"Throughout, Bulawayo keenly displays the perspectives of political players and the civilians who bear the brunt of their violence. With satire that feels necessary and urgent, Bulawayo brings clarity to a murky political morass." —Publishers Weekly
"Conjure[s] a mood of an epic folktale." —Kirkus Reviews
"Glory is like nothing we’ve read before. It’s a strange, creative, experimental book that will take the reading world by storm, a satire grounded in hope." —Book Riot
"With its entirely nonhuman cast of horses, goats, donkeys, dogs, cats and cattle and its merciless focus on politics, NoViolet Bulawayo’s novel Glory is bound to evoke George Orwell’s Animal Farm for many readers. But this is no reboot. Beyond those broad similarities, Bulawayo’s story is her own." —Tampa Bay Times
"A surreal venture that lays the struggles of social upheaval bare." —Leanne Butkovic, Thrillist
"Inspired by the fall of Robert Mugabe, [Glory] promises an incisive parable for our times." —Tom Beer
"Bulawayo’s writing is a performance. Colorful, poetic, comedic. Like a masquerade, her writing dances in a blend of contrasts. Her animal characters have no problem piling on their adjectives and stacking variations of the same imagery to create delightful sonic and visual patterns." —Brittle Paper
PRAISE FOR NOVIOLET BULAWAYO
"A deeply felt and fiercely written debut novel . . . The voice Ms. Bulawayo has fashioned for [Darling] is utterly distinctive - by turns unsparing and lyrical, unsentimental and poetic, spiky and meditative." —Michiko Kakutani, The New York Times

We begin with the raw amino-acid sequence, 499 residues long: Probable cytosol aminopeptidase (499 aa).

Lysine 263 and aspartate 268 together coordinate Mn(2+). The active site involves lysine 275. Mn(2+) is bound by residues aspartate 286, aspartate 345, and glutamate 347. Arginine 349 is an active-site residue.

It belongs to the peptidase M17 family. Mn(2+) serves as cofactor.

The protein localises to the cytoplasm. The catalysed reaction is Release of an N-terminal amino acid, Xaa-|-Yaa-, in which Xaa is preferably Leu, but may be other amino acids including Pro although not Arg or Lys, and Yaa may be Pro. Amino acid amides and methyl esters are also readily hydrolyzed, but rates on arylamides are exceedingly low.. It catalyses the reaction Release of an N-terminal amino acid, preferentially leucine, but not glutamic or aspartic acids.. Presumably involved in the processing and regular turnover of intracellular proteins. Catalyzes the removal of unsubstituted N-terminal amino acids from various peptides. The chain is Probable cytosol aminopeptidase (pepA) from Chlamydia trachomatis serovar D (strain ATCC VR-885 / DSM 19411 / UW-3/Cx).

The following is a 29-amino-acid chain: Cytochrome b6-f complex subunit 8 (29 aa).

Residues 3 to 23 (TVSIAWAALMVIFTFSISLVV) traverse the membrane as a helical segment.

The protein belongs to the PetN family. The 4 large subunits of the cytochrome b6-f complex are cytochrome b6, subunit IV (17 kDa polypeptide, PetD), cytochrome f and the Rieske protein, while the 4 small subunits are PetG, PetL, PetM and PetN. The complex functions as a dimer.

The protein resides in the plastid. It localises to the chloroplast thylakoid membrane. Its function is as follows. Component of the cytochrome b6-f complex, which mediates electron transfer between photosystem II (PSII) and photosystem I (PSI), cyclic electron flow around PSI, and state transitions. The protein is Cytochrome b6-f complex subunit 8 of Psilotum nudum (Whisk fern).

"A gifted writer." —New York Times Book Review
"NoViolet Bulawayo does not shrink away from anything… [She] writes with poignant clarity and hard-hitting imagery." —New York Daily News
"The Booker Prize–shortlisted author of We Need New Names returns with a novel inspired by the fall of Zimbabwean president Robert Mugabe in 2017. Described as an ‘anthropomorphic allegory’ in the tradition of Animal Farm, Bulawayo’s tale of dictatorship and oppression explores the exaltation and downfall of a would-be savior." —Oprah Daily
"[Bulawayo’s] prose is warm and clear and unfussy…Her hard, funny first novel is a triumph." —Entertainment Weekly
"Her gift as a visual storyteller should propel her to a bright future." —USA Today
"Bulawayo’s meditations on displacement and belonging have already garnered widespread critical praise and comparisons to the likes of Zadie Smith and J. M. Coetzee… Bulawayo mixes imagination and reality, combining an intuitive attention to detail with startling, visceral imagery... This book is a provocative, haunting debut from an author to watch." —Elle